I have been tested for lymes many times, negative. Of course I wonder how accurate the tests are as I use to R&D immunoassays and know that some kits (lymes included) have high rates of false negatives.
I mentioned to my mother abt my frustration with the insurance co and she told me that I live in a state where insurance co’s require more substantial proof than most other states. That seems to coincide with what the Dr has been saying. I suspect that is why I hear more cases of pulse steroid use in my state than some others.
Thanks for the 🙂 Deanop I was wondering how you were doing on your pulse therapy.
Of course I should not be whining as I am improving albeit slowly.
AnonymousJuly 24, 2008 at 2:06 am
It’s amazing how doctors think it’s all in your head-especially women. After 14 months of IVIG I started crying one morning in the infusion clinic. The nurses all asked if I’d stopped my anti-depressants. I replied I’d never been on them and was just SO tired of infusions”’ They said I needed to stop crying so I dragged me and the pump cart outside and sat in my car (with the door open to hold on to the cart). Yes, I did.
I’d been to my share of doctors. One day I accidentally went to a well know neuro for a consult concerning 2 back surgeries that were suppose to cure my useless legs. He said lady you don’t need back surgery and what you do have is serious.I’d found someone who listened AND cared.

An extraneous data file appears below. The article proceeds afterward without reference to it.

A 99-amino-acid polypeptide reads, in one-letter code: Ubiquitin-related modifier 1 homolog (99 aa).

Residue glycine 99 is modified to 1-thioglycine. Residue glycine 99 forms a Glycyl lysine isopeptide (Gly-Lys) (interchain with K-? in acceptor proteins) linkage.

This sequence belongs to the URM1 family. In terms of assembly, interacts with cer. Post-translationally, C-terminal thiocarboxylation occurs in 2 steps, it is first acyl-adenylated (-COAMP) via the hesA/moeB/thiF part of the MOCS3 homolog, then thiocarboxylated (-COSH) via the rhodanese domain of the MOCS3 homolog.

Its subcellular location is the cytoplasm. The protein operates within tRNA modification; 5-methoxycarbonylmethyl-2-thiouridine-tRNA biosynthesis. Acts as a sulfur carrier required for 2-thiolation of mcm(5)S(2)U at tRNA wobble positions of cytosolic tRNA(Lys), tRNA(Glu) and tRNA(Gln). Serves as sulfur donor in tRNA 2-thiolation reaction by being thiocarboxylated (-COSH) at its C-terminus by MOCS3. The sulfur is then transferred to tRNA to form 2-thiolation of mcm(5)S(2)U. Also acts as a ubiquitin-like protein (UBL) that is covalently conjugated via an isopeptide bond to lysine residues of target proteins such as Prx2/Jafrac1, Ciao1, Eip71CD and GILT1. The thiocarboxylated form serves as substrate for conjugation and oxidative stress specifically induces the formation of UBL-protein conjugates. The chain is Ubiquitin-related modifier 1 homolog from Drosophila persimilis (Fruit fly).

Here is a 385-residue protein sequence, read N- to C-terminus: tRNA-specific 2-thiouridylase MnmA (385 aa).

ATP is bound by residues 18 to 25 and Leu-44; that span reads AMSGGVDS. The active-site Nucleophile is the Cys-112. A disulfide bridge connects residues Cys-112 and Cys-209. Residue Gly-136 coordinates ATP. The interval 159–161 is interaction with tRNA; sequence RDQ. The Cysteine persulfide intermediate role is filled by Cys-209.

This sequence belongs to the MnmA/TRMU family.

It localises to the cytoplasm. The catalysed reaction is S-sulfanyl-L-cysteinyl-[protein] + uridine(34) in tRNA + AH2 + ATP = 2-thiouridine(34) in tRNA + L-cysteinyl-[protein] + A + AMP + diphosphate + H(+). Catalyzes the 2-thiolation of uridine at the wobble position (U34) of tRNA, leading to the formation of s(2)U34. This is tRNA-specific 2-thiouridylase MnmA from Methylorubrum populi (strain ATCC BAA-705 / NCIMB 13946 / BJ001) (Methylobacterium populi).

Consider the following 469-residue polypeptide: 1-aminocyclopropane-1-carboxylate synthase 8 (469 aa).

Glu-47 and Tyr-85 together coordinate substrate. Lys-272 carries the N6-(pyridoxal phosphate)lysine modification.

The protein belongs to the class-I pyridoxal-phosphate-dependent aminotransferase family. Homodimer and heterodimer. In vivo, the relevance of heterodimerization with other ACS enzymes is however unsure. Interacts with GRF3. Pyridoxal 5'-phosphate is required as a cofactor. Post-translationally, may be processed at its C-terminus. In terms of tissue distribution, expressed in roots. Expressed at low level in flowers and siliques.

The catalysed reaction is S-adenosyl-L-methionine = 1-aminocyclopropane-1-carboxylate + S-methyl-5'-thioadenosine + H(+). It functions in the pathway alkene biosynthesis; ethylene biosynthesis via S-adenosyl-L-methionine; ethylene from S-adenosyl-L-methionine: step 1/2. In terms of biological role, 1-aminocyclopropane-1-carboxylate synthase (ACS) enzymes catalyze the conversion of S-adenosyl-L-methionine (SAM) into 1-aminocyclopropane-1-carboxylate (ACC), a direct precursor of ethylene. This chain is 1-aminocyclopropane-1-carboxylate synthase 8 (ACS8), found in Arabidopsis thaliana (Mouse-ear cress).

It’s a wonder any of us got a correct diagnosis at all.
AnonymousJuly 24, 2008 at 9:15 am
Your questions weren’t dumb. How will anyone know if they are doing enough for themselves and their health without you and everyone else giving thoughtful and experienced advice. Hopefully my post didn’t seem like it was singling you out as I was just trying to do one post vs many.
Limecat, telling women that it is in our head seems to be very common. I am on a thyroid list and this is the #1 grievance. These women are told that all their hypothyroid symptoms are in their head, but when they get treated (either by self treating or switching to a holistic Dr) those symptoms go away.
Thank you everyone for your comments
July 24, 2008 at 9:18 am
It seems every doc I’ve seen started out thinking my symptoms were “in my head”. My neurologist couldn’t accept initially that my symptoms came on as quickly and progressed as quickly as I experienced “I’m sure you just didn’t notice the symptoms”. (It’s rather hard to not notice “drop foot” when you’ve a runner.)
I’m sorry Kristen and “limekat” that you’ve had to go through the same skepticism, but it’s transgender… 😉
AnonymousJuly 24, 2008 at 10:10 am
the one part of your story that is a question is having these symptoms be seasonal. That would make me question CIDP. That might be wrong, and i am not a physician, but i haven’t seen reference to seasonal inflamation. short term prednisone use is not always a bad thing, long term has lots of problems. i don’t really know what to tell you except if you don’t feel like you are getting answers, or the treatment you want, you should probably get a second or third opinion. good luck to you though, i’m sure you are frustrated to no end…..gabrielle
AnonymousJuly 24, 2008 at 10:25 am